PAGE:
Bélanger also saw Voivod ’ s potential early on , but knew it would not come easy and was prepared to make music his life ’ s vocation . He compares playing in a metal band , funnily enough , to being a priest , in that career musicians must devote their lives to their bands the same way priests must devote their lives to the church . There are certain sacrifices that come with the lifestyle as well , but getting to travel the world , meeting all kinds of people , and sharing his music with them makes the sacrifices worth it for the singer .
“ It ’ s a challenging thing , but also , it ’ s a particular life ,” he says . “ We ’ re not super rich , we ’ re not making millions , and maybe I could have worked in some places in my life and have a nice house and two vehicles
in the driveway , but that ’ s not what I want .”
After a few years away from Voivod , Bélanger says he “ freaked out ,” because he felt an intrinsic need to create and no longer had a vehicle for his creativity . Though he did some musical projects here and there , he eventually knew he needed to be back in Voivod full-time , as he had become addicted to the lifestyle .
“ Once you get hooked , you want to keep doing it ,” adds Bélanger . “ And it ’ s fun . It ’ s demanding , but it ’ s fun . It ’ s a world of creation when you ’ re an artist ; it ’ s a need to create .”
Relocating to Montreal took away the isolation factor Voivod felt in the beginning . A week after moving , they found themselves in New York City opening for British black metal trailblazers Venom and NYC hardcore outfit Cro-Mags . Though Voivod was still based up in Canada , far from the nowinfamous California Bay Area , which is seen as the cradle of thrash metal , Langevin says he didn ’ t feel separated from the scene because of how much touring every band was doing back in those days , and because Voivod had a recording contract based in California anyway . Additionally , Canada had a strong scene of its own , with bands like Annihilator , Sacrifice , and Razor as contemporaries .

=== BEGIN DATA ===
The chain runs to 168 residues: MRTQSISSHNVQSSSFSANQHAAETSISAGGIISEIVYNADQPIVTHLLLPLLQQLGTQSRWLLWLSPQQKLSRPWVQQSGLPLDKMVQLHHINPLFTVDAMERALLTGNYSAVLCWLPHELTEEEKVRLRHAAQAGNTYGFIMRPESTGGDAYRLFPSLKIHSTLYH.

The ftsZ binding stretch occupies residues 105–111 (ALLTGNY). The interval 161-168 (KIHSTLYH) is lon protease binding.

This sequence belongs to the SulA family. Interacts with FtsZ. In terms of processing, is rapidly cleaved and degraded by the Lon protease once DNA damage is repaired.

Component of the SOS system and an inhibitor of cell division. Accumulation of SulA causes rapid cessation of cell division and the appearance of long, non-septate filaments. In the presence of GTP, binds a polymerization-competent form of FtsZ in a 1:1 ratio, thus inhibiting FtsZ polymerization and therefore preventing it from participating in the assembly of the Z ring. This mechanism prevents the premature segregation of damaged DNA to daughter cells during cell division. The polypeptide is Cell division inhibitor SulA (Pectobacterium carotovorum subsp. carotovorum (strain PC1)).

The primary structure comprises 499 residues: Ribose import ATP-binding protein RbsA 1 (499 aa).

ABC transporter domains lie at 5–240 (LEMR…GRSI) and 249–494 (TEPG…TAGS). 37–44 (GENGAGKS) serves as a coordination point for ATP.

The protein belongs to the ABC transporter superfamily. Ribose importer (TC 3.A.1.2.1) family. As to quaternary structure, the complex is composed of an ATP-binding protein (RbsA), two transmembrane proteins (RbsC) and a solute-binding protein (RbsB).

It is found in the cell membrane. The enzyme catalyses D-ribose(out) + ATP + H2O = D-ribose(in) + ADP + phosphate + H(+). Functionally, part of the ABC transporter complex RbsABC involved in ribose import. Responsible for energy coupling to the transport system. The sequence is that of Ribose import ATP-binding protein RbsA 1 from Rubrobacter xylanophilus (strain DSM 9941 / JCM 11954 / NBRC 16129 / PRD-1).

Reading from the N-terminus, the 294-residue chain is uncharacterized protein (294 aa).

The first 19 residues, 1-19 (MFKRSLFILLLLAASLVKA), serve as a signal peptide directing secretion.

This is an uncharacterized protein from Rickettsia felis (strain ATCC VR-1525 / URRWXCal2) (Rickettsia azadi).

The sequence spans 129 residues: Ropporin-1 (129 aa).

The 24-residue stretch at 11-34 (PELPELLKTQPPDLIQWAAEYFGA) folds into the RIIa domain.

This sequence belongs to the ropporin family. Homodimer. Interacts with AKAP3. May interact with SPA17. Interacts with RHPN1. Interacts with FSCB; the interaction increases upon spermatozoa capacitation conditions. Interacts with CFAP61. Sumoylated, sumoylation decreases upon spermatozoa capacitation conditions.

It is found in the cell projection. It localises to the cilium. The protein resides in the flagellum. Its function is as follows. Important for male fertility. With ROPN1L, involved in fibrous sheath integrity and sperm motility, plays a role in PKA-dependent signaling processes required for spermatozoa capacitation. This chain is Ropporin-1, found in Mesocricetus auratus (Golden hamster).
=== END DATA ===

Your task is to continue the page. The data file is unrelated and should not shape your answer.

“ I think it was one big thing , just from different areas ,” Bélanger says of the early thrash and speed metal scene . “ Because when we came out , we were just surfing that wave of thrash metal exploding back in the ‘ 80s .”
The thrash metal scene of the 1980s turned the world of heavy music on its head , with many of its acts , like Metallica , Megadeth , and Slayer quickly propelling to worldwide superstardom .
“ That was the new thing coming out ,” Bélanger recalls . “ New bands from all around the world were exploding .”
The scene did indeed become global , and within a few years Voivod was touring the world with bands such as California death metal forerunners Possessed and German thrash titans Kreator . Every tour was a practical who ’ s- who of the big names in the metal world , and Voivod shared the stage with nearly every one of them . Langevin remembers seeing Anvil , heroes of his , opening for Iron Maiden when the New Wave of British Heavy Metal ( NWOBHM ) giants were touring in support of 1982 ’ s The Number of the Beast , and thinking not only would his band never be as big as Iron Maiden , but they would never be big enough to open for Iron Maiden , which , of course , ended up happening on multiple occasions .
“ I would have never thought so when we started because we were like 19 , 20 [ years old ], you know ?” says Langevin . “ Now I see my heroes wearing Voivod shirts online and it ’ s pretty amazing .”